Medicaid is a state administered program that provides free and low cost health insurance to people with low income. Since its inception in 1935, funding for this insurance program comes from both the States themselves and reimbursements from the Federal government. The Federal share is higher in States that have a higher percentage of low income residents, but on average the Federal share has been around 60%.
The Affordable Care Act of 2010 (ACA) originally mandated that all 50 states would need to expand their Medicaid programs to include the nation's poor. As originally written, the ACA required Medicaid expansions in all State programs to include anyone who earned less than the U.S. Federal Poverty Level or lose their Federal reimbursements for their existing programs.
The ACA was passed by a Democrat Congress and signed into law by a Democrat President with no support from the conservative Republicans in the Congress. As part of a Republican strategy to cause the ACA to fail, a lawsuit was brought to the U.S. Supreme Court that claimed it was unconstitutionally coercive to force states to expand by threatening their funding.
Despite the fact that the States have been required to meet changing requirements (such as expanding Medicaid to include low income blind and disabled residents in 1980) to receive Federal reimbursements for their Medicaid programs since its inception, the Supreme Court decided that States should have the autonomy to decline Medicaid expansion.
Now over half of the states in this country have expanded their Medicaid programs to extend this benefit to the poorest of their residents. Nineteen states have chosen not to expand, even though the Federal government is paying all of the cost until 2016 and 90% of the cost through 2020 and beyond.
In the States which have not expanded, people who do not have access to health insurance are forced to seek charity care, mostly at hospital emergency rooms or at free clinics funded by donations and mostly administered by religious organizations.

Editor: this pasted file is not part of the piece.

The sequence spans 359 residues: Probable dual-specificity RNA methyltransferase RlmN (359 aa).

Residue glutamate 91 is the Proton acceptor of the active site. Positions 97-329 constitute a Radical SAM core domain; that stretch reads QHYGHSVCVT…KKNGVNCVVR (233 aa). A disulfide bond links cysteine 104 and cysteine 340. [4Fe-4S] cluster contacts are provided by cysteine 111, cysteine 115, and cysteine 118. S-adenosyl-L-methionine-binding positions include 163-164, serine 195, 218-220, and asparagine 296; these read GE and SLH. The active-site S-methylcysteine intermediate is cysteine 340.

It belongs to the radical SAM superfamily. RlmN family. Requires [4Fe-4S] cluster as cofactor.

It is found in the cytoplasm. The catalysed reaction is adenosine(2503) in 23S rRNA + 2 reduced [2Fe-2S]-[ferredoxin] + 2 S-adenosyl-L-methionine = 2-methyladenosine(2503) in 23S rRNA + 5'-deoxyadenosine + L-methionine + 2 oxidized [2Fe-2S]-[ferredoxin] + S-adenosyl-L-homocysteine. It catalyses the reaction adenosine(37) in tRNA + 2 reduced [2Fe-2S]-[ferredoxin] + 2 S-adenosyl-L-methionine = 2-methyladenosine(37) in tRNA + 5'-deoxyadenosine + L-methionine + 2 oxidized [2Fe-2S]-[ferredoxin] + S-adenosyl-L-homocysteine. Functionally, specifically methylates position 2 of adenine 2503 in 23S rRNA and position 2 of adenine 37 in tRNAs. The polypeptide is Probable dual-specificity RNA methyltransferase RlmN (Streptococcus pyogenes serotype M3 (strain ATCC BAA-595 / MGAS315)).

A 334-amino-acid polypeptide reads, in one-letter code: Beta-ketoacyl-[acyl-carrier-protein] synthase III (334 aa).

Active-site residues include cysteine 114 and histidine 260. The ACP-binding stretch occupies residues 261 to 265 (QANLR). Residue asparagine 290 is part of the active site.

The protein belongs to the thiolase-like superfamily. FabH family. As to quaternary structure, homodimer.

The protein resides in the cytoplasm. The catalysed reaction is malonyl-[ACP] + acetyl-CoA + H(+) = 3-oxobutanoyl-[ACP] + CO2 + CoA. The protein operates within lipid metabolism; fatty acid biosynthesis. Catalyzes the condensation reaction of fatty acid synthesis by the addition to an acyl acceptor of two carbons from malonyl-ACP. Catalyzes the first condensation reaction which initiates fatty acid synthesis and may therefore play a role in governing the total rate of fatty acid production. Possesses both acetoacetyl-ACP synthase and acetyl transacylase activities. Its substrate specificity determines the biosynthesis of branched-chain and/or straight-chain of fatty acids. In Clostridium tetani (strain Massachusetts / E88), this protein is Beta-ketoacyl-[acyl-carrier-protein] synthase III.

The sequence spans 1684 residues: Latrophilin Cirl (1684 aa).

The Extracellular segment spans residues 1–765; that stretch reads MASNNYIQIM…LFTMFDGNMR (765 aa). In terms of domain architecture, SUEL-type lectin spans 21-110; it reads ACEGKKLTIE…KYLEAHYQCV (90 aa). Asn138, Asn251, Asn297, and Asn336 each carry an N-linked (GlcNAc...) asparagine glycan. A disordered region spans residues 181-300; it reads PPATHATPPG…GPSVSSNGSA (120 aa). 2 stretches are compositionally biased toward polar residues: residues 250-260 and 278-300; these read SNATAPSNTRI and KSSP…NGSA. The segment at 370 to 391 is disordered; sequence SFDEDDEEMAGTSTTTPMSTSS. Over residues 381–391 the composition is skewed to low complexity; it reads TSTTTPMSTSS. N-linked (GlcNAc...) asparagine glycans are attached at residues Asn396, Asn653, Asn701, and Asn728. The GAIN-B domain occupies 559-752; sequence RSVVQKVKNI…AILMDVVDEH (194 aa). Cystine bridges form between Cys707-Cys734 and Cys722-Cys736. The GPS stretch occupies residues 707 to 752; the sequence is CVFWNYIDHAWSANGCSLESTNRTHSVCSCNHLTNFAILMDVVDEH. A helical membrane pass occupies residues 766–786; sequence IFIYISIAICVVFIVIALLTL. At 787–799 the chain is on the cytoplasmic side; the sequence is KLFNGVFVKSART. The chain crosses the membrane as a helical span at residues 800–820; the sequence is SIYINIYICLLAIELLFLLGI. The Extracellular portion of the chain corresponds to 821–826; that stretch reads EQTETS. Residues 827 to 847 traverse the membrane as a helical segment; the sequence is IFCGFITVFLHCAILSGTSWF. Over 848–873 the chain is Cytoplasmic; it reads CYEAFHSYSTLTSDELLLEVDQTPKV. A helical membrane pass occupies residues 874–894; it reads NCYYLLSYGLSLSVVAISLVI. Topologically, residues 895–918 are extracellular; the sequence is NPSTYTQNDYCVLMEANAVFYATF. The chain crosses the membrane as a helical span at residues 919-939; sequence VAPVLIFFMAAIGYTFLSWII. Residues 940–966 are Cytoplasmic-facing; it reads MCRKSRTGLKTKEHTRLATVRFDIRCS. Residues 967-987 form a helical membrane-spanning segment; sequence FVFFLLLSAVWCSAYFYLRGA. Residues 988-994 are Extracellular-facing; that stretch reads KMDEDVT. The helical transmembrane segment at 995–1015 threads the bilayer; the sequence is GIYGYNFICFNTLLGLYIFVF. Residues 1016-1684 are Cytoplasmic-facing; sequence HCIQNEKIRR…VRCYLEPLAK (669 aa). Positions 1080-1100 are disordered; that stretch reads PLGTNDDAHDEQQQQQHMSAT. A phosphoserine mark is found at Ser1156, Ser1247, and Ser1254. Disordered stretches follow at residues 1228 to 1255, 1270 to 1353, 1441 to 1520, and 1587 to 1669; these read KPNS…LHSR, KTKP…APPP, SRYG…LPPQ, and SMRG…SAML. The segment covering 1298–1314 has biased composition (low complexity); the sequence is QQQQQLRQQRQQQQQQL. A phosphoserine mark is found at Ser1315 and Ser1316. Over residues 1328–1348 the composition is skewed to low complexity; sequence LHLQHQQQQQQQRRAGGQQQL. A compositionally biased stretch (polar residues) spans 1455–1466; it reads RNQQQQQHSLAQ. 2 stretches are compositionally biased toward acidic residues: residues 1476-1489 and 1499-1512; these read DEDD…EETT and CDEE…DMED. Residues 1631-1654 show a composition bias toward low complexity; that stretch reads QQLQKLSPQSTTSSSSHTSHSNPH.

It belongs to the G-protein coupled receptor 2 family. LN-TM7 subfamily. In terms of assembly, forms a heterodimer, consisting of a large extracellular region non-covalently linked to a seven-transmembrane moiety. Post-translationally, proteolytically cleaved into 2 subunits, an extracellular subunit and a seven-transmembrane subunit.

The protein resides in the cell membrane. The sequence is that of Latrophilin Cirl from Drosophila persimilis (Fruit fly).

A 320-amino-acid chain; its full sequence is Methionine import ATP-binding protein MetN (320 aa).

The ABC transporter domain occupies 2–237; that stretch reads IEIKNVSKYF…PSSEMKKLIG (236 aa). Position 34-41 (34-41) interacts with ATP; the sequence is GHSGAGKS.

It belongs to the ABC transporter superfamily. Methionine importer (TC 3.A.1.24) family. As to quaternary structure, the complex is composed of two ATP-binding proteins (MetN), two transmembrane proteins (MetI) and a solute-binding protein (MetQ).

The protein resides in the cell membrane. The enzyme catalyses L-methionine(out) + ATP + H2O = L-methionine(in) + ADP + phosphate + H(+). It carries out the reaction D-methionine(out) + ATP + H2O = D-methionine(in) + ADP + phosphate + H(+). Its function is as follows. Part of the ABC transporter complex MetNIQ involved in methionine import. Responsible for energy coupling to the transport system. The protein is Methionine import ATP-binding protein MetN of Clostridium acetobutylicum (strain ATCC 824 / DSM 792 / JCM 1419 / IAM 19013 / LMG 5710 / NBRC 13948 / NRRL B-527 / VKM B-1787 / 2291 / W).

In hospitals, the cost of charity care is passed on to other patients through cost shifting mechanisms which indirectly raise the cost o f health insurance for everyone else. At free clinics, donations that could be spent on other social problems such as housing for the homeless is instead being used to provide a minimal level of medical care. Neither of those options provide for anything but a basic level of care.
For those with no health insurance, there are no preventative screening to detect illnesses or diseases before they become chronically life threatening. For those people there are no subsidized medications. There are no referrals to specialists, no physical or recuperative therapy, no consultations to professionals who can help them make healthier lifestyle choices, and little if any mental health services.
The Constitution of the United States guarantees every citizen the right to life, to liberty and the ability to pursue happiness. This is the American dream, that most of us receive on a daily basis.
We, the insured, have access to health care that extends our lives, medications and treatments that cure our diseases, and support services that help us live happier lives.
We also pay the price... as a country, we spend the largest amount of money on health care per person in the entire world, yet as a whole our country ranks amongst the lowest in the tangible benefits that can be measured like life expectancy, infant mortality, obesity and preventable illness.
When someone can not afford health insurance, they have poorer overall health and significantly shortened life spans. They have a lower quality of life and face drastically limited care options if diagnosed with chronic or life threatening illness or disease.
In short, people with no health insurance die more often.
They become lives lost to a battle of political ideologies in the country that spends more on health care than any other country in the world.
As voters, we can change this. As an enlightened and compassionate people, I believe we must.
This book examines not only how we have gotten to this point, but also why. For far too long the poorest members of our nation have been forced to pay the price for our countries' political battles. The only way to change this course in the future is to understand the history that has brought us here.
I don't expect everyone who reads this book to agree with me that a liberal path for this country is better than a conservative one. This should be a nonpartisan issue, as both the left and the right should be working together to bring access to health care to every person, regardless of income, race, or social status.
I invite you to take the time to join me for a short history of health insurance in the U.S. so you can better understand how we have gotten here.
Let me explain to you why I think the reasons cited against Medicaid expansion are not just false, but deliberately misleading. Let us look together at the political battlefields in the expansion states, where partisan policies are being prioritized over people's lives.
Keep an open mind, and when we are done, make your own decisions and vote accordingly. If you read this book, I am betting that by the final page you will agree...
No More Lives Lost.